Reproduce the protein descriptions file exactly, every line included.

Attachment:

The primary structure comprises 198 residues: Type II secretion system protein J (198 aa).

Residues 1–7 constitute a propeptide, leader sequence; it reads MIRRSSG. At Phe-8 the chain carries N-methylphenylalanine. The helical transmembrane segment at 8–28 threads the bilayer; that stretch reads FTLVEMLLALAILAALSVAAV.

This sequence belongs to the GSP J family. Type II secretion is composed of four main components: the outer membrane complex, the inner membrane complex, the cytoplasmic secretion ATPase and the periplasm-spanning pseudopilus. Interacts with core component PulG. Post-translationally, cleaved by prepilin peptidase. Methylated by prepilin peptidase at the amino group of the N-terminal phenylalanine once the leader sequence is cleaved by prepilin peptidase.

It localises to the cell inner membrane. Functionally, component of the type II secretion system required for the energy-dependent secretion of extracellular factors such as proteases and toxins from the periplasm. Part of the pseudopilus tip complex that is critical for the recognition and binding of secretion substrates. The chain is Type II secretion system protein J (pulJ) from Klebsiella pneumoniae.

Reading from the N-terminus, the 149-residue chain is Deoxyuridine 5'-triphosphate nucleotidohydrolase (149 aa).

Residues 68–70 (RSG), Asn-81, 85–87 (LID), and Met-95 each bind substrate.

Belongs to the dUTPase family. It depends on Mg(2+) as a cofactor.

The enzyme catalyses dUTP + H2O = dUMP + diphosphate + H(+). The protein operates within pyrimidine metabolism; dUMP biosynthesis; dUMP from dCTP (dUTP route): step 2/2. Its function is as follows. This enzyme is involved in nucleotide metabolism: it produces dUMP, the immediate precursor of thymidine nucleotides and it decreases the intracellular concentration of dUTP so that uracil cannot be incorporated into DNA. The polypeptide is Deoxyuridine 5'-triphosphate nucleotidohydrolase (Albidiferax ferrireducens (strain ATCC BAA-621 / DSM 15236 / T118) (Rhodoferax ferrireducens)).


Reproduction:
The primary structure comprises 198 residues: Type II secretion system protein J (198 aa).

Residues 1–7 constitute a propeptide, leader sequence; it reads MIRRSSG. At Phe-8 the chain carries N-methylphenylalanine. The helical transmembrane segment at 8–28 threads the bilayer; that stretch reads FTLVEMLLALAILAALSVAAV.

This sequence belongs to the GSP J family. Type II secretion is composed of four main components: the outer membrane complex, the inner membrane complex, the cytoplasmic secretion ATPase and the periplasm-spanning pseudopilus. Interacts with core component PulG. Post-translationally, cleaved by prepilin peptidase. Methylated by prepilin peptidase at the amino group of the N-terminal phenylalanine once the leader sequence is cleaved by prepilin peptidase.

It localises to the cell inner membrane. Functionally, component of the type II secretion system required for the energy-dependent secretion of extracellular factors such as proteases and toxins from the periplasm. Part of the pseudopilus tip complex that is critical for the recognition and binding of secretion substrates. The chain is Type II secretion system protein J (pulJ) from Klebsiella pneumoniae.

Reading from the N-terminus, the 149-residue chain is Deoxyuridine 5'-triphosphate nucleotidohydrolase (149 aa).

Residues 68–70 (RSG), Asn-81, 85–87 (LID), and Met-95 each bind substrate.

Belongs to the dUTPase family. It depends on Mg(2+) as a cofactor.

The enzyme catalyses dUTP + H2O = dUMP + diphosphate + H(+). The protein operates within pyrimidine metabolism; dUMP biosynthesis; dUMP from dCTP (dUTP route): step 2/2. Its function is as follows. This enzyme is involved in nucleotide metabolism: it produces dUMP, the immediate precursor of thymidine nucleotides and it decreases the intracellular concentration of dUTP so that uracil cannot be incorporated into DNA. The polypeptide is Deoxyuridine 5'-triphosphate nucleotidohydrolase (Albidiferax ferrireducens (strain ATCC BAA-621 / DSM 15236 / T118) (Rhodoferax ferrireducens)).